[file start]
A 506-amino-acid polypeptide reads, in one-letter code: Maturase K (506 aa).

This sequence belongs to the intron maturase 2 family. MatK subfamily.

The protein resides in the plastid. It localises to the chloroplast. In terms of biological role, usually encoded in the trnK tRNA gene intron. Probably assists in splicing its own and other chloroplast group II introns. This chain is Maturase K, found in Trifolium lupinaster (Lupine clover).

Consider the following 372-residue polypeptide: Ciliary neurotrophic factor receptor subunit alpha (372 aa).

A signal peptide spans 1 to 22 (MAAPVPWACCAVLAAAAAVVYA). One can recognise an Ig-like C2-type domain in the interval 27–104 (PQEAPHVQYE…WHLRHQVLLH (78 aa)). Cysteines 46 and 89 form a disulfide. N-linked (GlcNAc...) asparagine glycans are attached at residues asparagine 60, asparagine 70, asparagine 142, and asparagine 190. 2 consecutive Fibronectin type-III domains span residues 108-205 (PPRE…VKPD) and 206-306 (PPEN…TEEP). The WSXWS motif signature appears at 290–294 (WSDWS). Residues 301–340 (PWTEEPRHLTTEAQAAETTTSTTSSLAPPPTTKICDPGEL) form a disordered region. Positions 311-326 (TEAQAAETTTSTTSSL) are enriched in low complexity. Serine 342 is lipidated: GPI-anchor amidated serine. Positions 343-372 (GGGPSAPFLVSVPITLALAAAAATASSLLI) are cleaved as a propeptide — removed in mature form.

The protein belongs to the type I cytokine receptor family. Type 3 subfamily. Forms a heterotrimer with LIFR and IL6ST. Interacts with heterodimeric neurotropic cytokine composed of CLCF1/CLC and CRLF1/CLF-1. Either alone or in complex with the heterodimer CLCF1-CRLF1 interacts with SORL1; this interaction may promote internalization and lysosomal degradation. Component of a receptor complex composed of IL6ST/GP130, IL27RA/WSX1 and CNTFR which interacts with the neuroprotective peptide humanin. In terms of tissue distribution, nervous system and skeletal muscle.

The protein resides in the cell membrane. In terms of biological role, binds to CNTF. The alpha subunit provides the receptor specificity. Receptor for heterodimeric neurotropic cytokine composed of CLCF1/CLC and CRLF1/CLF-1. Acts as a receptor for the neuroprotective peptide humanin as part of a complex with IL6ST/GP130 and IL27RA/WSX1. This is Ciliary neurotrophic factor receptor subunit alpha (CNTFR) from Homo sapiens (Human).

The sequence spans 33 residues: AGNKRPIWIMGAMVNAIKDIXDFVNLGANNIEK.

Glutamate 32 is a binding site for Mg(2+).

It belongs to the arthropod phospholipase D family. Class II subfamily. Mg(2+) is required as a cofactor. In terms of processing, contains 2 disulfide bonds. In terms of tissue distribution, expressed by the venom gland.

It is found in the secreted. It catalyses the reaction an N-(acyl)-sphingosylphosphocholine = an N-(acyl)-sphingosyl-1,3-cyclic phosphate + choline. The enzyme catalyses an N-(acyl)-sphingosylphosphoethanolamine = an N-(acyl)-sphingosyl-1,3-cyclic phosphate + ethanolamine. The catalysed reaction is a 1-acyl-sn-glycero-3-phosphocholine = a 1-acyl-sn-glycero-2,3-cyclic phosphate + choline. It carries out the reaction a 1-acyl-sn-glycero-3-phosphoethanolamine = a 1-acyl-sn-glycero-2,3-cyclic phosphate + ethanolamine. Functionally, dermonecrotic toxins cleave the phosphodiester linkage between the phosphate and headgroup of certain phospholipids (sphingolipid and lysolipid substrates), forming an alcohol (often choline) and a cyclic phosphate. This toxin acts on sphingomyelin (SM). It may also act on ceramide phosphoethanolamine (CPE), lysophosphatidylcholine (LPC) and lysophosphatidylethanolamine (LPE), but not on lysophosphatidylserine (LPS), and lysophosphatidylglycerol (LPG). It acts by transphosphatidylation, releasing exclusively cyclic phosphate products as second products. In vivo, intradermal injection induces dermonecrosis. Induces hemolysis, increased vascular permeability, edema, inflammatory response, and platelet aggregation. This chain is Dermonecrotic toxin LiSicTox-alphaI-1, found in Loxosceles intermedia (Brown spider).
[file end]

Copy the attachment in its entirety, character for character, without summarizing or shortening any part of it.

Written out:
A 506-amino-acid polypeptide reads, in one-letter code: Maturase K (506 aa).

This sequence belongs to the intron maturase 2 family. MatK subfamily.

The protein resides in the plastid. It localises to the chloroplast. In terms of biological role, usually encoded in the trnK tRNA gene intron. Probably assists in splicing its own and other chloroplast group II introns. This chain is Maturase K, found in Trifolium lupinaster (Lupine clover).

Consider the following 372-residue polypeptide: Ciliary neurotrophic factor receptor subunit alpha (372 aa).

A signal peptide spans 1 to 22 (MAAPVPWACCAVLAAAAAVVYA). One can recognise an Ig-like C2-type domain in the interval 27–104 (PQEAPHVQYE…WHLRHQVLLH (78 aa)). Cysteines 46 and 89 form a disulfide. N-linked (GlcNAc...) asparagine glycans are attached at residues asparagine 60, asparagine 70, asparagine 142, and asparagine 190. 2 consecutive Fibronectin type-III domains span residues 108-205 (PPRE…VKPD) and 206-306 (PPEN…TEEP). The WSXWS motif signature appears at 290–294 (WSDWS). Residues 301–340 (PWTEEPRHLTTEAQAAETTTSTTSSLAPPPTTKICDPGEL) form a disordered region. Positions 311-326 (TEAQAAETTTSTTSSL) are enriched in low complexity. Serine 342 is lipidated: GPI-anchor amidated serine. Positions 343-372 (GGGPSAPFLVSVPITLALAAAAATASSLLI) are cleaved as a propeptide — removed in mature form.

The protein belongs to the type I cytokine receptor family. Type 3 subfamily. Forms a heterotrimer with LIFR and IL6ST. Interacts with heterodimeric neurotropic cytokine composed of CLCF1/CLC and CRLF1/CLF-1. Either alone or in complex with the heterodimer CLCF1-CRLF1 interacts with SORL1; this interaction may promote internalization and lysosomal degradation. Component of a receptor complex composed of IL6ST/GP130, IL27RA/WSX1 and CNTFR which interacts with the neuroprotective peptide humanin. In terms of tissue distribution, nervous system and skeletal muscle.

The protein resides in the cell membrane. In terms of biological role, binds to CNTF. The alpha subunit provides the receptor specificity. Receptor for heterodimeric neurotropic cytokine composed of CLCF1/CLC and CRLF1/CLF-1. Acts as a receptor for the neuroprotective peptide humanin as part of a complex with IL6ST/GP130 and IL27RA/WSX1. This is Ciliary neurotrophic factor receptor subunit alpha (CNTFR) from Homo sapiens (Human).

The sequence spans 33 residues: AGNKRPIWIMGAMVNAIKDIXDFVNLGANNIEK.

Glutamate 32 is a binding site for Mg(2+).

It belongs to the arthropod phospholipase D family. Class II subfamily. Mg(2+) is required as a cofactor. In terms of processing, contains 2 disulfide bonds. In terms of tissue distribution, expressed by the venom gland.

It is found in the secreted. It catalyses the reaction an N-(acyl)-sphingosylphosphocholine = an N-(acyl)-sphingosyl-1,3-cyclic phosphate + choline. The enzyme catalyses an N-(acyl)-sphingosylphosphoethanolamine = an N-(acyl)-sphingosyl-1,3-cyclic phosphate + ethanolamine. The catalysed reaction is a 1-acyl-sn-glycero-3-phosphocholine = a 1-acyl-sn-glycero-2,3-cyclic phosphate + choline. It carries out the reaction a 1-acyl-sn-glycero-3-phosphoethanolamine = a 1-acyl-sn-glycero-2,3-cyclic phosphate + ethanolamine. Functionally, dermonecrotic toxins cleave the phosphodiester linkage between the phosphate and headgroup of certain phospholipids (sphingolipid and lysolipid substrates), forming an alcohol (often choline) and a cyclic phosphate. This toxin acts on sphingomyelin (SM). It may also act on ceramide phosphoethanolamine (CPE), lysophosphatidylcholine (LPC) and lysophosphatidylethanolamine (LPE), but not on lysophosphatidylserine (LPS), and lysophosphatidylglycerol (LPG). It acts by transphosphatidylation, releasing exclusively cyclic phosphate products as second products. In vivo, intradermal injection induces dermonecrosis. Induces hemolysis, increased vascular permeability, edema, inflammatory response, and platelet aggregation. This chain is Dermonecrotic toxin LiSicTox-alphaI-1, found in Loxosceles intermedia (Brown spider).